Nude/Naked by Paul Hoan Zeidler asks the eternal question: What is Art? Of course, the answer is still and always blowin' in the wind.  The winds of time are winds of change and the question asked here advances the idea, perhaps, that it's up to us to embrace or condemn what may appear as perversion: pornography or high Art. Zeidler, directing his own work, asks and answers his own questions. 

The question of morality and nude photos goes on and on with Robert Mapplethorpe's sensational black and white photos and before him Ruth Bernard's spectacular photographs. The questions that Zeidler asks are validated and hyped by the reference to Bennett Duquesnes's (pronounced Do Kane) (Bjørn Johnson) altercation with a protester at an exhibit of his work in a Pittsburgh gallery ten years prior.  In 2009, Youtube and the internet were well underway then, but in 2019 the flurry of Instagram videos and virtually instantaneous broadcast of any event where one person has an iPhone, the salacious will always take precedence over the mundane.  Trolls are standing by to hack and condemn just about anything.
Sorel Carradine and
Jonathan E. Grey
Zeidler's polemic turns to how tabloid mentality is truly rampant in the United States today. Through the device of recorded 'television and radio' shows that are broadcast with static intervals to depict the quick changing of stations: Right Wing and Religious talk radio broadcast strong condemnation of the photographer's work.  This all because of an unfortunate and somewhat inexplicable shooting of a student of Bennett's, Julian Simic (Lucas Alifano), by Addy's boyfriend, Stevie (Steven Tyler Howell).  A thin device of Julian's being an obnoxious drunk and an easily available hand gun boost Bennett and Addy back into the spotlight.
As Julian's girlfriend Darcy,  Asia Lynn Pitts, (who does double duty as a sneaky journalist) finds her way out of the melee that we eventually see in flashback, which tended to confuse the story somewhat for me. 
Because of their new notoriety, Bennett and Addy, who have been virtual partners, bringing them to attention and success in the past, the whole issue of "naked vs nude" rises and forces them to defend their relationship as well as the art that they collaborate on.  
Is Duquesne's relationship with Addy, (Sorel Carradine) his daughter 'unusual?'  Or are they dedicated artists truly collaborating as photographer and model to further the concept of the human body as worthy of capture?  Both are artists.  The visceral response collides with a rational look at the intention of the photos of Addy published ten years earlier in a book: "Thirteen, Fourteen, Fifteen", a nude survey of her adolescence, which, to me, makes not only the idea of the 'art photos' valid, but also exacerbates the limbic reactions by those who find "nakedness!" unacceptable, with the term 'naked' rising to the surface in a pejorative way.  Fascinating.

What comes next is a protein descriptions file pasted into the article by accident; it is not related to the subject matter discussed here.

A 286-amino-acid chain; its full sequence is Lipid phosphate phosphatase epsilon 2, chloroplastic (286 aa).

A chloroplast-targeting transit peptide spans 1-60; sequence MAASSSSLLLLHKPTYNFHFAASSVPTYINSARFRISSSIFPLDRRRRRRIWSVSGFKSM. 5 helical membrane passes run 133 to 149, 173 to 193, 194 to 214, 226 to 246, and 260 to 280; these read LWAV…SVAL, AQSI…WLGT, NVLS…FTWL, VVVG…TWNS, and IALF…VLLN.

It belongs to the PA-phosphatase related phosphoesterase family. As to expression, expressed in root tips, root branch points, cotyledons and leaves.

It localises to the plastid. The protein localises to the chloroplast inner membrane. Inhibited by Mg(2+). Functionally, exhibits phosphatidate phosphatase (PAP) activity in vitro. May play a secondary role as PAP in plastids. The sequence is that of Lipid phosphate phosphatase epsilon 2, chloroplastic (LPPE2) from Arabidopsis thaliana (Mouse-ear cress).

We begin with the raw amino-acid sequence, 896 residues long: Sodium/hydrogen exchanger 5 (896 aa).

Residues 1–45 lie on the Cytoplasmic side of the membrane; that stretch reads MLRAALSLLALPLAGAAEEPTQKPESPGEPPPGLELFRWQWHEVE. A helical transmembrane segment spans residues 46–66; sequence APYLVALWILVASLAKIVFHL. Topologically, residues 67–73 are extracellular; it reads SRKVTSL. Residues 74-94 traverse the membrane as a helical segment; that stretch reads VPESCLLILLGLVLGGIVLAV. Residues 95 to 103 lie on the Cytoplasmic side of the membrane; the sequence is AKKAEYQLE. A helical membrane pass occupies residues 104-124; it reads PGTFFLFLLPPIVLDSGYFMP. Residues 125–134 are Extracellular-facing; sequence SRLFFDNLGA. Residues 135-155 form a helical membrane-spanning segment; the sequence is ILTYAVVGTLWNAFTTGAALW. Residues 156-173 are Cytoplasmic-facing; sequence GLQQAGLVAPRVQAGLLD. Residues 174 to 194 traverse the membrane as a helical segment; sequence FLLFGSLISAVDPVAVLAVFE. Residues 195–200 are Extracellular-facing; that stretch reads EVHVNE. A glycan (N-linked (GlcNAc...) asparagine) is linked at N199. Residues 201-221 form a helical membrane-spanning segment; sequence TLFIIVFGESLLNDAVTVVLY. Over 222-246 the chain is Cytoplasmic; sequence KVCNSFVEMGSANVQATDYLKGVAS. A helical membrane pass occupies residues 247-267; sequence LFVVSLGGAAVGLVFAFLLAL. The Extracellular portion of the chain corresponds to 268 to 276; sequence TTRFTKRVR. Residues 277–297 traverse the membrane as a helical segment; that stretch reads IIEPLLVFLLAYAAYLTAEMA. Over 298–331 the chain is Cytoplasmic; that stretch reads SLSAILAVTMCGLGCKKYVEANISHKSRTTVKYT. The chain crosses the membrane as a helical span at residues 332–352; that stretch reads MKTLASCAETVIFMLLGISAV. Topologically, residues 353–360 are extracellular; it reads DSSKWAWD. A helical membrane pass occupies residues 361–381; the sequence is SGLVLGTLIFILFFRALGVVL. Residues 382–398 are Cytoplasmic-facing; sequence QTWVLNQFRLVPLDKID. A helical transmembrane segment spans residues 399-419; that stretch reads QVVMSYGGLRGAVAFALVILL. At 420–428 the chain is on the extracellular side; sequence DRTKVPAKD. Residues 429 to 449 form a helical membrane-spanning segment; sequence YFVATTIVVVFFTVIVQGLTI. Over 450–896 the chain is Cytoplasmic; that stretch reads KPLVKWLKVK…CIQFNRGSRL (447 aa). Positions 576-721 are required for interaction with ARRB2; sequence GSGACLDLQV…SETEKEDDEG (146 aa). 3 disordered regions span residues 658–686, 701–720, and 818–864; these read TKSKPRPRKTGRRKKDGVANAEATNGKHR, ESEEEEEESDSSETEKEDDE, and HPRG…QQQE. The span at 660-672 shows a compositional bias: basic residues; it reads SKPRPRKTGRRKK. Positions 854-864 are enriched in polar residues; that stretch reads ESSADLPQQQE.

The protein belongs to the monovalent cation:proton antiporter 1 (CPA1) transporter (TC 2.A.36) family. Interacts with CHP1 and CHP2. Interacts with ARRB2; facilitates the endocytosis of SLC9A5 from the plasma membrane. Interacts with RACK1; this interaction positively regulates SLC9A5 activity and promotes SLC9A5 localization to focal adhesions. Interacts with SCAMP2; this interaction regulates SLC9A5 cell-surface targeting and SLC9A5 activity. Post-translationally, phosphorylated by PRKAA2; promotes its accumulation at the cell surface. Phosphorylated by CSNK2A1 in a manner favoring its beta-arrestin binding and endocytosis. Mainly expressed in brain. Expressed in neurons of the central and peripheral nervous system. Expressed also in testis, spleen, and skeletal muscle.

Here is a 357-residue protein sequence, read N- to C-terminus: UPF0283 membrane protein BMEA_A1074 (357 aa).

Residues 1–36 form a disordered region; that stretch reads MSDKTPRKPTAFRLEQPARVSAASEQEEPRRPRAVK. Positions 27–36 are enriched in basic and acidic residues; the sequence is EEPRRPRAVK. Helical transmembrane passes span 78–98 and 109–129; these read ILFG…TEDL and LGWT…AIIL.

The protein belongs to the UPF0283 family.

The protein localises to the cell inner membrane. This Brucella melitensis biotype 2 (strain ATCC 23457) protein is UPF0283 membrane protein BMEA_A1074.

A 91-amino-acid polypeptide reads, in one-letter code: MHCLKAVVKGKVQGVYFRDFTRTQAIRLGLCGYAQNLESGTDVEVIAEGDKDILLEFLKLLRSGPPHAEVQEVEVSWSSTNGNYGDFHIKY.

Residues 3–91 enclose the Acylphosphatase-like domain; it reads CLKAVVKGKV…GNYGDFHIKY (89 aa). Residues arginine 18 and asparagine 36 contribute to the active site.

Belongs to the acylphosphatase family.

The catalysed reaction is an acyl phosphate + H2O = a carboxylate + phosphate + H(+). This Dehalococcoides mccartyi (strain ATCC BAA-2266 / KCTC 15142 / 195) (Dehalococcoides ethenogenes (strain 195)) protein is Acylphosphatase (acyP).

An attempt by Hank (Jonathan E. Grey), Bennett's attorney, to calm things down... smoothing the waters so to speak, spins out of control because of Bennett's unwillingness to find a compromise. He repeats the phrase, "It's in the photos," over and over again when the issue is about the relationship with Addy (and referring to other less controversial photos made in Syria) and how the photos were made. 

The relationship between father and daughter is not all together clear and events from Addy's past at the age of thirteen unfold. The issue of her parents' divorce adds to the texture of the piece. Indeed, the issue of 'texture' becomes a point in their collaboration.

Clearly, Zeidler is taking aim at the under educated and less sophisticated 'Right' with the radio and television voices which were somewhat muddled and too obviously provocative, to me.   

A final scene with Bennett and Addy excitedly discovering a dagger of light that has slashed through the living room with Addy quickly stripping to the nude and Bennett doing his best to shoot her movement choices reflects the absolute collaboration of their Art Making.  

A delicate conclusion is poignant and gives pause to the relationship the two have shared for the elapsed ten years between Addy at the age of thirteen and her now adult reaction to her own world and the world of her father and their art. 

Provocative and well done.    

NUDE/NAKED by Paul Horan Zeidler
McCadden Place Theatre
1157 N. McCadden Place
Los Angeles, CA 90038